what does a resilient organic grain sector look like? A SUGGESTION BASED ON POGI'S WORK SINCE 2014
QUANTITY AND QUALITY OF GRAIN A critical mass of organic grain farmers are more resilient because they have adopted best management practices. This results in higher soil health, grain quality and yields, which all help to face threats like weather and fluctuating prices. High quality, ongoing research programs provide information on how to more effectively deal with weeds/pests/disease, increase soil health/fertility, increase yields, tolerate drought/flood tolerance, and increase nutritional values. Resources, training and extension/agronomic support is well distributed, sustainable, consistent, and easily accessible to grain farmers.
MARKETS AND PROFITABILITY Grain produced on the prairies is able to meet demand and allow growth of domestic and international markets. Strong and stable relationships across the value chains, and diversity built into markets. Grain farmers and processors are able to adapt to shocks and maximize their profitability. Programs are in place at a sector level to minimize risks and increase farmers’ buffering capacity against risk (e.g. crop insurance, payment for ecological goods and services, and subsidies and programs for risk management).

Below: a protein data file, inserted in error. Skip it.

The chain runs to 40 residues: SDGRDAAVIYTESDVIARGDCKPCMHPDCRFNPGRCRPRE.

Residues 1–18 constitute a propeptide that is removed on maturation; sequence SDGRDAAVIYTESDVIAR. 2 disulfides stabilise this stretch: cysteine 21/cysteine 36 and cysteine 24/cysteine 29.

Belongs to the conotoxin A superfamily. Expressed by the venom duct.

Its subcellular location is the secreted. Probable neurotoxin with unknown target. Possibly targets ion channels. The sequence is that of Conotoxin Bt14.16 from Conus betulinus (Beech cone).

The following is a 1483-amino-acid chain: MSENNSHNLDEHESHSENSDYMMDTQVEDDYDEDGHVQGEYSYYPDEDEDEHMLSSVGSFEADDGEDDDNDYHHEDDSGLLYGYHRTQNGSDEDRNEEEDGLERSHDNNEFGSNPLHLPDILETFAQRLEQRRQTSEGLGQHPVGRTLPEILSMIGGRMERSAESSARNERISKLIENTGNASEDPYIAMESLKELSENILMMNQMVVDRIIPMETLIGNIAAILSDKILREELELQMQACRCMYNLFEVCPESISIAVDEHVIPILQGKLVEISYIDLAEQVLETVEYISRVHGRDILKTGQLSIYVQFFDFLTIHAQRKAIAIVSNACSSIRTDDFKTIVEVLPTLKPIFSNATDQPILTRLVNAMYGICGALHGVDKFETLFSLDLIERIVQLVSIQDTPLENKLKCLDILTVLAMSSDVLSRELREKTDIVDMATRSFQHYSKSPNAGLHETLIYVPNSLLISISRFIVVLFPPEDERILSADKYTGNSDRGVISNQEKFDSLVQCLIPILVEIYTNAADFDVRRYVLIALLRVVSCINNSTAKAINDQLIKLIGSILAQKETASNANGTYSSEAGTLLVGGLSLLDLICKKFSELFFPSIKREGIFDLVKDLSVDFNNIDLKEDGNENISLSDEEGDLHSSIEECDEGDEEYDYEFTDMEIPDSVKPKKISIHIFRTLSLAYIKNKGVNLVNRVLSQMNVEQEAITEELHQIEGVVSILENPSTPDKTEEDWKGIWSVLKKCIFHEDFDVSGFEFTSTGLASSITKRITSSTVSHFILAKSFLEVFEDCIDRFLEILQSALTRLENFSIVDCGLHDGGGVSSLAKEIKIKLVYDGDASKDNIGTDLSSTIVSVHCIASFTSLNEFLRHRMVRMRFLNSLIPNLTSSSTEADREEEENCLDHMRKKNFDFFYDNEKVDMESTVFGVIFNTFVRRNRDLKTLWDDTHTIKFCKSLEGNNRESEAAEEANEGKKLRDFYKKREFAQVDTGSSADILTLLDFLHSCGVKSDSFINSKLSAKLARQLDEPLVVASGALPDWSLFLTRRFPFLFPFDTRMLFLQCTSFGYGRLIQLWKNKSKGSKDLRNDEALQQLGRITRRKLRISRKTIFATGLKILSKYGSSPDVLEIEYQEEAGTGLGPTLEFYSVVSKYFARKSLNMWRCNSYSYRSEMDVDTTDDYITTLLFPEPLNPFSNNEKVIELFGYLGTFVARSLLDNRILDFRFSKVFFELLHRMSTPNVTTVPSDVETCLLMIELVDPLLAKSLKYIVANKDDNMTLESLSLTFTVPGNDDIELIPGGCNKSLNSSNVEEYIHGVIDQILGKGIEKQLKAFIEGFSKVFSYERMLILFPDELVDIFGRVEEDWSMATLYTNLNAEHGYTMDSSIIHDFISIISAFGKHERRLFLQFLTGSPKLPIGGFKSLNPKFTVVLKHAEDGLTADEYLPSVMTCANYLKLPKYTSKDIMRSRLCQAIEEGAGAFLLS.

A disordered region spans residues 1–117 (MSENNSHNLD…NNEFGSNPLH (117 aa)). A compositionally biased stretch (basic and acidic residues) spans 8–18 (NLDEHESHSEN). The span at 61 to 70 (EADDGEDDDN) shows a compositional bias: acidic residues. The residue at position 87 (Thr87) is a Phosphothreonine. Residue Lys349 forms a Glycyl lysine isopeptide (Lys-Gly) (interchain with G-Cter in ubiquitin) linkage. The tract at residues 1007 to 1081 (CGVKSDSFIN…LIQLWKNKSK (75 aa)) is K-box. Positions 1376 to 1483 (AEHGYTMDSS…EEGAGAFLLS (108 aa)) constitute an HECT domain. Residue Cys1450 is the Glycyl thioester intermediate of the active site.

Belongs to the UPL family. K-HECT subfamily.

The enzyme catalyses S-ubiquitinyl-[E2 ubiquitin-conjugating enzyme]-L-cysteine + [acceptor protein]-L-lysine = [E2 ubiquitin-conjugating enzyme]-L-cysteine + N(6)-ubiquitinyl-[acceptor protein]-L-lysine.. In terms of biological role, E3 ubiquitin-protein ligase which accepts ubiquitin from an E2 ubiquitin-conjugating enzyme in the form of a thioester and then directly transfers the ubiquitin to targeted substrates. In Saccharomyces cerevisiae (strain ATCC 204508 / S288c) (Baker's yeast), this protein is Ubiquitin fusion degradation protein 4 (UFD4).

ENVIRONMENTAL SUSTAINABILITY Most or all farmers use management practices that sustain or regenerate the natural environment, including considerations for soil health, protection of soil from erosion, effective soil water management, water and air quality protection, effective nutrient management, natural pollination and pest and disease suppression services, reductions in greenhouse gas emissions and enhanced carbon sequestration. There is government and public support for environmental sustainability, including awareness of how organic grain sector fits with other related environmental, climate and food movements.
COLLABORATION AND SOCIAL CAPITAL Organic associations have strong capacity and are working with farmers, government, researchers and other organizations to identify sector-wide challenges, address gaps and minimize redundancies, implement action plans and advocate for programs and policies. Farmers have many opportunities to connect with and learn from each other, particularly farmers in similar regions, using similar methods and facing similar challenges. Farmers feel a sense of community and have a network of support for shocks and upsets.
Prairie Organic Grain Initiative Final Evaluation